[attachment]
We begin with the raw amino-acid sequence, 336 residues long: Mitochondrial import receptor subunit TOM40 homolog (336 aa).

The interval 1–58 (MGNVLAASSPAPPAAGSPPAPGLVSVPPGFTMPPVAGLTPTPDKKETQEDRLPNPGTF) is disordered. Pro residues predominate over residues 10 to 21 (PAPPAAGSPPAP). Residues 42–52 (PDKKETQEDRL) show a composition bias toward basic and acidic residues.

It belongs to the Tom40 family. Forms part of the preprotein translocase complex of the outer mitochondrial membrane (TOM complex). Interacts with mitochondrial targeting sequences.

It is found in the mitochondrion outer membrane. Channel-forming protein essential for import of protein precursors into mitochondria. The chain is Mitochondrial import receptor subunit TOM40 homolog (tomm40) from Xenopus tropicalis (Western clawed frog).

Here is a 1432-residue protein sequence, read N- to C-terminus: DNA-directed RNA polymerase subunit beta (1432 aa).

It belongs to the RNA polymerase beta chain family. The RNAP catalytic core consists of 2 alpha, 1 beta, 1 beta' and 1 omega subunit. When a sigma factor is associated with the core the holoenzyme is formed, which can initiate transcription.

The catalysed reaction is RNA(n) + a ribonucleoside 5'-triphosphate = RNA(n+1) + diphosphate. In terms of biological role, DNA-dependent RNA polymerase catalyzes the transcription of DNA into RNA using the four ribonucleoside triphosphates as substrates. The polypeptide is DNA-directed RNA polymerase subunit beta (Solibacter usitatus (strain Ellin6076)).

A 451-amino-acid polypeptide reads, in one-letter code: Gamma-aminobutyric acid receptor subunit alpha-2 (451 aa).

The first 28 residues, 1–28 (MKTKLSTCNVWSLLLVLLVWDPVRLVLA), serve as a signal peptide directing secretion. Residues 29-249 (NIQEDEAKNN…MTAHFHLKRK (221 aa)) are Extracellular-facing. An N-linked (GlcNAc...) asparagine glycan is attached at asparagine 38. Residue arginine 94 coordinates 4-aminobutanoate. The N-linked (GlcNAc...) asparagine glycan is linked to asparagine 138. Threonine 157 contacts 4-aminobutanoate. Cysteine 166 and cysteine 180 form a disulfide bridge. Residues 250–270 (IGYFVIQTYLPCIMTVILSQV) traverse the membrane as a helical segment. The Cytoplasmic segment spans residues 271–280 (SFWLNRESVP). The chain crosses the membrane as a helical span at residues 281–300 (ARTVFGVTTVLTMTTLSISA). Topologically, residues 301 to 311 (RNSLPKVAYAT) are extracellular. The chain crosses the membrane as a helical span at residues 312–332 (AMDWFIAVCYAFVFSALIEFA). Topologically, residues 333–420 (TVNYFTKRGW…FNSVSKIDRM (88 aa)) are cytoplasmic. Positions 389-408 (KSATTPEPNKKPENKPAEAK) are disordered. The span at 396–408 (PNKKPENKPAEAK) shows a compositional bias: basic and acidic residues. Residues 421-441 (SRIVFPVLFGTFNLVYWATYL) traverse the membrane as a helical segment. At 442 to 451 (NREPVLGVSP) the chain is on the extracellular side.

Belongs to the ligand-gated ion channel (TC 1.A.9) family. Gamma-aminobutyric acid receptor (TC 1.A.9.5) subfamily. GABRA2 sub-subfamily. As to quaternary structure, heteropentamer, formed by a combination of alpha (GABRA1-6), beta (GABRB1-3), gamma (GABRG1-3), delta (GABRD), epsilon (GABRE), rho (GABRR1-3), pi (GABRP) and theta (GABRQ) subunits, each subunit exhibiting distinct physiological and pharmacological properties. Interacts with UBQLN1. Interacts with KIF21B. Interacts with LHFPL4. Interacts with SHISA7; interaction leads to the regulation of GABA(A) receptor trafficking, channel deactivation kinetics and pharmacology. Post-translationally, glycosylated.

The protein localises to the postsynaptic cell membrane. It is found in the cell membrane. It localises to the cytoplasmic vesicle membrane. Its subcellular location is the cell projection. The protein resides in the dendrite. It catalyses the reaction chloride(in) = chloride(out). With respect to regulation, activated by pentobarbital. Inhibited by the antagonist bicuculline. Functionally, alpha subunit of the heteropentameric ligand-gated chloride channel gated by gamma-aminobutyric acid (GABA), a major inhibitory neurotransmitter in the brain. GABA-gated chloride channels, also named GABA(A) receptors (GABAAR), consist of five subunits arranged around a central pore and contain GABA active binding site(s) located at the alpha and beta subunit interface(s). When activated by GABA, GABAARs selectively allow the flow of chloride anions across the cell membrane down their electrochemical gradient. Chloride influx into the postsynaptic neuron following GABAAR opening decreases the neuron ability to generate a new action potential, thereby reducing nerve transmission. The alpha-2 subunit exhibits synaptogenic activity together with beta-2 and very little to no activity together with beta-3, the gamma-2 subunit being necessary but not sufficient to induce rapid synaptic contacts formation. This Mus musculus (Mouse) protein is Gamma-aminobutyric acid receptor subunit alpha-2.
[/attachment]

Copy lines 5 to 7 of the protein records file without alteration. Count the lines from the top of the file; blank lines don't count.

Here is a 1432-residue protein sequence, read N- to C-terminus: DNA-directed RNA polymerase subunit beta (1432 aa).

It belongs to the RNA polymerase beta chain family. The RNAP catalytic core consists of 2 alpha, 1 beta, 1 beta' and 1 omega subunit. When a sigma factor is associated with the core the holoenzyme is formed, which can initiate transcription.

The catalysed reaction is RNA(n) + a ribonucleoside 5'-triphosphate = RNA(n+1) + diphosphate. In terms of biological role, DNA-dependent RNA polymerase catalyzes the transcription of DNA into RNA using the four ribonucleoside triphosphates as substrates. The polypeptide is DNA-directed RNA polymerase subunit beta (Solibacter usitatus (strain Ellin6076)).